Alka-Seltzer has been soothing human indigestion and heartburn for years. Now, it's helping out the wine industry.
Elemental sulfur is wine's "frenemy" - it effectively keeps the ubiquitous powdery mildew disease in vineyards at bay, but excessive residues carried over into wine can result in a rotten egg aroma.
Now a new, inexpensive method developed by Cornell scientists gives the wine industry a way to protect both vines and fermentations by monitoring residues -- using Alka-Seltzer tablets to make a winery-friendly protocol. The same protocol may be useful for such industries as construction, wastewater management, petrochemicals and forensic analysis, say the researchers.
Elemental sulfur has been used for centuries to control fungal diseases.
"Because it's cheap, effective and certified for organic production, sulfur is the material of choice to control powdery mildew in the summer," said project collaborator Wayne Wilcox, professor of plant pathology and plant-microbe biology based at Cornell's New York State Agricultural Experiment Station (NYSAES) in Geneva. "Growers want to know how close to harvest they can spray sulfur-based fungicides without affecting wine quality. With no real data on how long the residues persist, there is a tendency towards extreme conservatism in sulfur use."
Differences in weather and spraying conditions make providing blanket recommendations difficult, so Wilcox teamed up with Gavin Sacks, assistant professor of food science who specializes in the chemistry of grape and wine aromas at NYSAES, to develop a way to easily measure elemental sulfur so winemakers and growers could test grapes themselves.
Misha Kwasniewski, a doctoral student in the field of food science, was tasked with working out a method to convert elemental sulfur into the more easily measured hydrogen sulfide gas. The final hurdle was devising a way to remove all oxygen from the flask and flush the hydrogen sulfide into a detection tube. A research lab would use nitrogen from gas cylinders for this task, but finding a winery-friendly solution took Kwasniewski to the drug store.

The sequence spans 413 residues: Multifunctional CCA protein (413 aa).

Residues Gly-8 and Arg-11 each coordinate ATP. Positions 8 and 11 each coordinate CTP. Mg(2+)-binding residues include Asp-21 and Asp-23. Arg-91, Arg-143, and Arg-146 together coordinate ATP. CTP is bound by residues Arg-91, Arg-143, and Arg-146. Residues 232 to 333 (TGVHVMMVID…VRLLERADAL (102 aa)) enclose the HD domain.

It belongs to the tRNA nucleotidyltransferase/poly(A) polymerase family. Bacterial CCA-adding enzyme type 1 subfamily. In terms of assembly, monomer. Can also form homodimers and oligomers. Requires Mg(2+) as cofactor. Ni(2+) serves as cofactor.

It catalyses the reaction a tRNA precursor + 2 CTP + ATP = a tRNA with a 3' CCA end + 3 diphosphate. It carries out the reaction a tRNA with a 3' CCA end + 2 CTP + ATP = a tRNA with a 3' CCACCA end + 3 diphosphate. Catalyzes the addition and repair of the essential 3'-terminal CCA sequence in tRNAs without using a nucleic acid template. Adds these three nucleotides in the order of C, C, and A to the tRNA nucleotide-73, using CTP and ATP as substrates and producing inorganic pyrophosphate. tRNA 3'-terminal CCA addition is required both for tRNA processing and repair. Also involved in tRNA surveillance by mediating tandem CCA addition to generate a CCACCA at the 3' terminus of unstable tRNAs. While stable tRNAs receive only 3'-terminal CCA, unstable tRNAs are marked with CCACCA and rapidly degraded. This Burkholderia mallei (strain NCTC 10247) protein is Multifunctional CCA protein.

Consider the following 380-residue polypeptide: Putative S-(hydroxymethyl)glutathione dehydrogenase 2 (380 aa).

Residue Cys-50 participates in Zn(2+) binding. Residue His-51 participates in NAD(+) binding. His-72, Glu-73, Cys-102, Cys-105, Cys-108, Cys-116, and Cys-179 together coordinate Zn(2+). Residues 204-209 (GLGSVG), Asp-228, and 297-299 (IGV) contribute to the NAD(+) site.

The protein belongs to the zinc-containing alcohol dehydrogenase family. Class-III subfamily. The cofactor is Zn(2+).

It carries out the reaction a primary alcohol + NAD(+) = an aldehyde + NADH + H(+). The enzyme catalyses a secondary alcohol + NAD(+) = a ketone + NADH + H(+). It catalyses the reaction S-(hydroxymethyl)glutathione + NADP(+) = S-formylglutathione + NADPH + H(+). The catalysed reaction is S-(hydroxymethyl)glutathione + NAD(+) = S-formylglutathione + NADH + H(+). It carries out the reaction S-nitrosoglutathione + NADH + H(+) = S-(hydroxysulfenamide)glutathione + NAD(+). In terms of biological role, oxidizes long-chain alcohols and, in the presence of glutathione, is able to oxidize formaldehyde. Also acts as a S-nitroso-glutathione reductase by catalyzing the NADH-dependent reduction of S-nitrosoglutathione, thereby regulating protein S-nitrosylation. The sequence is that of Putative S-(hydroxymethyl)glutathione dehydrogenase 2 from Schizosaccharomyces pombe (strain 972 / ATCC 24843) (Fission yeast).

"I recalled a water-testing kit that used Alka-Seltzer to generate carbon dioxide," Kwasniewski said. "When I tested it in our system, it actually solved three problems: It cleared the oxygen, it buffered the solution at the ideal pH for the reaction, and the carbon dioxide bubbles pushed the newly formed hydrogen sulfide gas into the detection tube."
The resulting protocol takes less than half an hour to perform, requires equipment that costs about $50, uses consumables that cost only about $5 per analysis and could save growers thousands of dollars, says Wilcox.
"Elemental sulfur generally costs $10-$20 per acre less than other powdery mildew controls," said Wilcox. "A grower with 50 acres of wine grapes who is able to use elemental sulfur in place of more expensive sprays five times during the growing season could realize savings of several thousands of dollars."
Kwasniewski found that the method works just as well on drywall, which can also be contaminated with elemental sulfur. Microbial digestion of sulfur has been suggested as a source of rotten egg smell and corroded pipes in homes afflicted by "Chinese drywall syndrome."
Sample sulfur detection kits have been distributed to interested growers and winemakers across New York and extension agents in Oregon, Ohio, Virginia and North Carolina for testing during the coming harvest.
The project was funded by the Canandaigua Wine Endowment Fund, federal formula funds provided to state land grant universities in support of agricultural research and the New York State Department of Agriculture and Markets.